In the medical field of radiation oncology, buildup refers to blocks of clear plastic which are used by physicists.
Buildup is heavy, similar to plexiglass, but it is specially formulated to have a density comparable to that of ordinary water. When a radiation beam passes through water or buildup, it is attenuated and scattered. This same effect occurs when a radiation beam enters the human body during radiation therapy.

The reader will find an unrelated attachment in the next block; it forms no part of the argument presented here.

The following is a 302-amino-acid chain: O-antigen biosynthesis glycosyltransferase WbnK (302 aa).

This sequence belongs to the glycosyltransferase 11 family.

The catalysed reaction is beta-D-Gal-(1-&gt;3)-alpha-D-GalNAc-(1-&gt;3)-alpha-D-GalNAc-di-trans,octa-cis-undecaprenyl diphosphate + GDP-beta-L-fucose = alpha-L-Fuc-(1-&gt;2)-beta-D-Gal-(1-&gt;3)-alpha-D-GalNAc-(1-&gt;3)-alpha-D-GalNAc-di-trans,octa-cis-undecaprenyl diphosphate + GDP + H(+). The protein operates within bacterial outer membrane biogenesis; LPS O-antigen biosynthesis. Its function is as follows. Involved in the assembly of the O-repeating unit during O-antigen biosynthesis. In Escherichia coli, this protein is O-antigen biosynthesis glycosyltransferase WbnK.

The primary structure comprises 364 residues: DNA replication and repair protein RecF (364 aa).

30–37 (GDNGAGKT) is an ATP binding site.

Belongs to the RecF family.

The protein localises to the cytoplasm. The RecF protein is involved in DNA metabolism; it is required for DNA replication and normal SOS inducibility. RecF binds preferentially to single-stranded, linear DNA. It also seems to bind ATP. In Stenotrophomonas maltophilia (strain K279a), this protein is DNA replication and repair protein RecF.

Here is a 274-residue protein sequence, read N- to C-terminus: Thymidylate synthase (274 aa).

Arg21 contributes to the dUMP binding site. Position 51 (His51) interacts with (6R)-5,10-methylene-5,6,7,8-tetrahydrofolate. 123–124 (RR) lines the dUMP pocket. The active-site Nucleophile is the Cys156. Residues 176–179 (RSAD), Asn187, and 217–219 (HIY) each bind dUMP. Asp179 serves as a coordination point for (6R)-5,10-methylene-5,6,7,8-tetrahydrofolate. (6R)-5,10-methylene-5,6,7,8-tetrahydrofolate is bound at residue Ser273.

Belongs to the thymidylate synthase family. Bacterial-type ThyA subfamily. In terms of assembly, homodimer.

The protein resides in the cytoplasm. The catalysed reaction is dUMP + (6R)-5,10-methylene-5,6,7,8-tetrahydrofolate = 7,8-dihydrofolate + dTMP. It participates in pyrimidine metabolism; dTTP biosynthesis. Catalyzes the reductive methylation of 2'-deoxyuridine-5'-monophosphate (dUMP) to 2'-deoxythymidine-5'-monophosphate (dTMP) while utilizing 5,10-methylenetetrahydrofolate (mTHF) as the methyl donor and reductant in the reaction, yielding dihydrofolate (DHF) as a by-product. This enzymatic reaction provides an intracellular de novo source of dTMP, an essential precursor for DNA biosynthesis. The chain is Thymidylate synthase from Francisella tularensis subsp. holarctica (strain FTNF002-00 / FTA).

Because radiation is harmful to living tissue, radiation oncologists must be able to simulate and quantify the scatter effects in order to ensure the safest possible conditions for the patient while they are irradiated. This process of verification is known as radiation dosimetry, and it is vital for patient safety.

See: radiation oncology, radiation dosimetry